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Expo 2020 Helps JAFZA Sukuk Outpace Gulf

Expo 2020 Helps JAFZA Sukuk Outpace Gulf

Dubai will spend $8.1 billion on roads, an airport, hotels and an extension to its rail network in preparation for the 2020 world fair.

Jebel Ali Free Zone FZE’s Islamic bond returned more than four-times the Arabian Gulf average this quarter amid bets the Dubai business-park operator will be upgraded after the emirate was picked to host Expo 2020.

Sukuk from the company known as Jafza earned 4.3 per cent since September 30, the best-performing Shariah-compliant debt in the Gulf Cooperation Council, according to data compiled by Bloomberg. That compares with a regional average return of 0.9 per cent in the period.

“There’s a good chance that Jafza, among other Dubai names, will be upgraded next year,” Apostolos Bantis, a London- based credit analyst at Commerzbank AG, said by phone December 9. “The Dubai Expo win will promote a need for more facilities, so Jafza will grow its operation.”

Dubai, home to the biggest port between Rotterdam and Singapore, will spend $8.1 billion on roads, an airport, hotels and an extension to its rail network in preparation for the 2020 world fair, which will take place near the business park. Jafza was raised to two steps below investment grade in October by Moody’s Investors Service, which cited progress in reducing debt. Fitch Ratings affirmed the company’s junk B+ rank in July.

Jafza’s bond was caught up in an emerging market sell-off in September amid investor expectations the U.S. Federal Reserve would reduce $85 billion a month of bond purchases. The price fell to 107.04 cents on the dollar on September 9 from a record 116.63 on January 11, before recovering to 113.28 yesterday.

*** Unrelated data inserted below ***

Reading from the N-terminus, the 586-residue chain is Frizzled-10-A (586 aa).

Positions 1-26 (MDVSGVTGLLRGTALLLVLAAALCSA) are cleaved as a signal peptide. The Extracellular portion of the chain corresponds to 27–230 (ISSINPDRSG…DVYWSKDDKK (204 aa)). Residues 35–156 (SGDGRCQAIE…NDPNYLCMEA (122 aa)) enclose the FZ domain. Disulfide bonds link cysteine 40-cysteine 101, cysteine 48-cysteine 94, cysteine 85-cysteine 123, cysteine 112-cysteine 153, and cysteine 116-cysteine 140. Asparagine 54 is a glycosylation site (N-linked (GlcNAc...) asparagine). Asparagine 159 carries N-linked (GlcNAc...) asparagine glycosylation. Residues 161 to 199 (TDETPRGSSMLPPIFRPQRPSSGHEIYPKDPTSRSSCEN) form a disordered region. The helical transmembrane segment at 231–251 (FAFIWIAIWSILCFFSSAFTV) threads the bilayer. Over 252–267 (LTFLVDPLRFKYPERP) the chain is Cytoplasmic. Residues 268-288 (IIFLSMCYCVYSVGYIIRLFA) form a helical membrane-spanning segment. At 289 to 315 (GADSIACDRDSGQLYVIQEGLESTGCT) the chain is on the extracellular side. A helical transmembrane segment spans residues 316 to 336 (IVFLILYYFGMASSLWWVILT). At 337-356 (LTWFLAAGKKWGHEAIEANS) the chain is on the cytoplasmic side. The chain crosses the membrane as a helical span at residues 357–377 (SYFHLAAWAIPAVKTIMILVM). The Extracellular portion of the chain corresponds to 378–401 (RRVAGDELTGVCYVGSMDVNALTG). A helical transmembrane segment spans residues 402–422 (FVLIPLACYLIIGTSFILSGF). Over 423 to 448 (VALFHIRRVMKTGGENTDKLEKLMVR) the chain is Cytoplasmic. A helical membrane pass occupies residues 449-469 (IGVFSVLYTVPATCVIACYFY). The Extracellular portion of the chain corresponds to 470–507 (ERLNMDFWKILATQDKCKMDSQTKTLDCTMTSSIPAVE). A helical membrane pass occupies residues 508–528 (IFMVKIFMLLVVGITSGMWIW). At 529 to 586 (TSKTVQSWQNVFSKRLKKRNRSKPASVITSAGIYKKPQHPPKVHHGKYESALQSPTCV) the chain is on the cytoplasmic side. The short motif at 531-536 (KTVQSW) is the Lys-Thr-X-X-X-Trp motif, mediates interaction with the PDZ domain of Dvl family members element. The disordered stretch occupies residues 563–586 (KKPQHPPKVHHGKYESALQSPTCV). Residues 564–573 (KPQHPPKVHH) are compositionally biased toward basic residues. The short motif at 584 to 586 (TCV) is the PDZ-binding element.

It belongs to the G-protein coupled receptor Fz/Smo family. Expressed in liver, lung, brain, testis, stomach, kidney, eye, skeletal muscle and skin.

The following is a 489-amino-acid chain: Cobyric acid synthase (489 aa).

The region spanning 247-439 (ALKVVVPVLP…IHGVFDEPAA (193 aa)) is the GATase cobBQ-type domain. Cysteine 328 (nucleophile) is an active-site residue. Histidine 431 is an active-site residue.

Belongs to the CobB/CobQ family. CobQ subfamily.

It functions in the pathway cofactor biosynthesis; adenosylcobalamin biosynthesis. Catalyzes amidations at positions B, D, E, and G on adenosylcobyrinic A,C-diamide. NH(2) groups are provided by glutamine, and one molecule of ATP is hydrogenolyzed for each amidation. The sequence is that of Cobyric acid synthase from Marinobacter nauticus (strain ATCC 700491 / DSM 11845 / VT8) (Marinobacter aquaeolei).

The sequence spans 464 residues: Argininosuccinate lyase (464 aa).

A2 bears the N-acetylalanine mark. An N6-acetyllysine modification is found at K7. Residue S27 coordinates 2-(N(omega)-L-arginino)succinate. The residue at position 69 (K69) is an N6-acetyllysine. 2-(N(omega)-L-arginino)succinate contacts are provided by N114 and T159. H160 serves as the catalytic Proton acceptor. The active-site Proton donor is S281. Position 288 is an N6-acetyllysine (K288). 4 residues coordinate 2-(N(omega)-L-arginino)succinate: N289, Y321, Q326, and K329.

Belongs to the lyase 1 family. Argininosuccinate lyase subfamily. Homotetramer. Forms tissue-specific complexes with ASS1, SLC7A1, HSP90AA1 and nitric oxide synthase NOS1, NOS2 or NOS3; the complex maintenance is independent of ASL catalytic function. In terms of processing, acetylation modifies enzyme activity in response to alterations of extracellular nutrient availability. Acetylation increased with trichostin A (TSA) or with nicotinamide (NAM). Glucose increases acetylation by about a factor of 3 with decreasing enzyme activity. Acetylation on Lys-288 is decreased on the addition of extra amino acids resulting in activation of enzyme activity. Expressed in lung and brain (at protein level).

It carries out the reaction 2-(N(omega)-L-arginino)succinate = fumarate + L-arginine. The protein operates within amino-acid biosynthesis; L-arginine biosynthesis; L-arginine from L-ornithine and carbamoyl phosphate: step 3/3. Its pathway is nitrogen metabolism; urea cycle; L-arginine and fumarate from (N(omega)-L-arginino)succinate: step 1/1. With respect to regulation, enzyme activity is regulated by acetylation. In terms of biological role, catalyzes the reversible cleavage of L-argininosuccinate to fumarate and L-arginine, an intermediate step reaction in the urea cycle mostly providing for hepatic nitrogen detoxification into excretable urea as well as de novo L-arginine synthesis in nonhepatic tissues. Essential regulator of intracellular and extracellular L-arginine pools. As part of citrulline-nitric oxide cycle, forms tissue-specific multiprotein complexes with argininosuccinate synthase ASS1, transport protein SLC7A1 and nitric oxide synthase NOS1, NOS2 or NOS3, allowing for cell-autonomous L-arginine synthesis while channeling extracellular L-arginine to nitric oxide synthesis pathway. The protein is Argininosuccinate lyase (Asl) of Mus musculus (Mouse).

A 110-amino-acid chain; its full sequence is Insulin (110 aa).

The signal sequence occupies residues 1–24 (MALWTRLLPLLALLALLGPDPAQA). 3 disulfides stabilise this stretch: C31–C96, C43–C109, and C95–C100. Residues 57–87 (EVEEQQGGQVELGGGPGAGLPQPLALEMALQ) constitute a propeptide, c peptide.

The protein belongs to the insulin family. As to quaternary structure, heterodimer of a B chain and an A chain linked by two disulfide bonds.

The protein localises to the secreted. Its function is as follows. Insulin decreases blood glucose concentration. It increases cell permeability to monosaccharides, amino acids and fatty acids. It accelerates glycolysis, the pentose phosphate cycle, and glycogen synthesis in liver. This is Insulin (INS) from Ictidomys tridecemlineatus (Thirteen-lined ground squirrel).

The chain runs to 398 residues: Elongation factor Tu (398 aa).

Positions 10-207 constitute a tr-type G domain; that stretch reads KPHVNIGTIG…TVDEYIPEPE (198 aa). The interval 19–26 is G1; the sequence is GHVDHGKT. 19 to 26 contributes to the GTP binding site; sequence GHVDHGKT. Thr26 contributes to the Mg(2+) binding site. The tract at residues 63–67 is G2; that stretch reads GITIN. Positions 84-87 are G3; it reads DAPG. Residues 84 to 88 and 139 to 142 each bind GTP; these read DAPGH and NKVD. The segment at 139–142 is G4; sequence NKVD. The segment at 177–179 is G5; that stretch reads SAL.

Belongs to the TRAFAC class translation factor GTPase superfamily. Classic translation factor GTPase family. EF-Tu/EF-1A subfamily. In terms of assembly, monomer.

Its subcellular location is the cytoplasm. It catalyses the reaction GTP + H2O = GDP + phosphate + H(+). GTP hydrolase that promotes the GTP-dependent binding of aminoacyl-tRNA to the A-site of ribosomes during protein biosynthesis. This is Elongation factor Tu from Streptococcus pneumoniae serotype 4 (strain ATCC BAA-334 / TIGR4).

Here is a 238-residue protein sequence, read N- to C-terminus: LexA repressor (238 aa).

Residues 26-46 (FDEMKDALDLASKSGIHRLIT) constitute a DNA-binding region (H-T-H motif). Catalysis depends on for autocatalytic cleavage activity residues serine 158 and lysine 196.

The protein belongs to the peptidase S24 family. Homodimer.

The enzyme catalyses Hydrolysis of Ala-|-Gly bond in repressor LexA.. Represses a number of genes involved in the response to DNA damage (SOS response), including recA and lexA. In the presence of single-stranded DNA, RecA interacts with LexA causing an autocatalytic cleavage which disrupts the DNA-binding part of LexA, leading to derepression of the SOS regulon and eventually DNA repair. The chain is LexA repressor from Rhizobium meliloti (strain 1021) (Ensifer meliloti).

“The September period was a one-off,” Aliasgar Tambawala, the Dubai-based manager of fixed income at Mashreq Capital DIFC Ltd., said by phone December 9. “The price was low because of the market and the outlook for rates. Next year this will become five-year paper, then it will be in every investor’s sweet spot.”

The yield on the $650 million of seven per cent notes due June 2019 has tumbled 73 basis points this quarter to 4.27 per cent yesterday, according to data compiled by Bloomberg. The average yield for sukuk from companies in the GCC fell 10 basis points to 4.4 per cent on December 9, according to HSBC/Nasdaq Dubai indexes.

Volatility caused by the Fed’s stimulus tapering plan is the only threat to the sukuk’s rally, Bantis said. “Even these Dubai credits, which have been a bit more resilient, would be affected,” Bantis said.

The Fed pledged to buy bonds until the outlook for the U.S. labor market improves substantially. A government report on December 6 showed back-to-back monthly payroll gains of at least 200,000 for the first time in almost a year. A third of economists surveyed by Bloomberg think bond purchases will be pared at the Fed’s December 17-18 meeting.

Moody’s upgraded Jafza to Ba2, citing the company’s financial metrics and ratio of debt to Ebitda, or earnings before interest, taxes, depreciation and amortization. The latter fell to less than four times from five-and-a-half times a year earlier, Moody’s said.

Dubai’s non-oil foreign trade rose 10 per cent to more than Dhs1 trillion ($272 billion) in the first nine months of of 2013 compared with a year earlier. The Middle East business hub, which was awarded the right to host the 2020 world fair on November 27, plans to attract 25 million visitors during the six-month long event.

“The Dubai outlook is positive and that translates right into Jafza,” Tambawala said. “Any rating action is going to be supportive.”

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